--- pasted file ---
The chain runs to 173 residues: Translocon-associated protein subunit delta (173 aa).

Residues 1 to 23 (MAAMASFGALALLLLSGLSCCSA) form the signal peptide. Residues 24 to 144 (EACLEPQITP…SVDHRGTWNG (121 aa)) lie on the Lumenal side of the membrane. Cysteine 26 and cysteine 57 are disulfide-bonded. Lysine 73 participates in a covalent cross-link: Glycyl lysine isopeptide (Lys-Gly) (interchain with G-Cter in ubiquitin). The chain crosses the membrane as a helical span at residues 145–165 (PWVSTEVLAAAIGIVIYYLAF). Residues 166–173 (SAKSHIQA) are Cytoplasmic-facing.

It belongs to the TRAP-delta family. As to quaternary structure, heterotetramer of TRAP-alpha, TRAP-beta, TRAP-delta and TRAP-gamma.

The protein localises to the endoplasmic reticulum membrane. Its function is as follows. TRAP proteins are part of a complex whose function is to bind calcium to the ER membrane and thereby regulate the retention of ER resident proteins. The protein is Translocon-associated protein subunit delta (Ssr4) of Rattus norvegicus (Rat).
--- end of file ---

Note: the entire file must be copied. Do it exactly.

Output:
The chain runs to 173 residues: Translocon-associated protein subunit delta (173 aa).

Residues 1 to 23 (MAAMASFGALALLLLSGLSCCSA) form the signal peptide. Residues 24 to 144 (EACLEPQITP…SVDHRGTWNG (121 aa)) lie on the Lumenal side of the membrane. Cysteine 26 and cysteine 57 are disulfide-bonded. Lysine 73 participates in a covalent cross-link: Glycyl lysine isopeptide (Lys-Gly) (interchain with G-Cter in ubiquitin). The chain crosses the membrane as a helical span at residues 145–165 (PWVSTEVLAAAIGIVIYYLAF). Residues 166–173 (SAKSHIQA) are Cytoplasmic-facing.

It belongs to the TRAP-delta family. As to quaternary structure, heterotetramer of TRAP-alpha, TRAP-beta, TRAP-delta and TRAP-gamma.

The protein localises to the endoplasmic reticulum membrane. Its function is as follows. TRAP proteins are part of a complex whose function is to bind calcium to the ER membrane and thereby regulate the retention of ER resident proteins. The protein is Translocon-associated protein subunit delta (Ssr4) of Rattus norvegicus (Rat).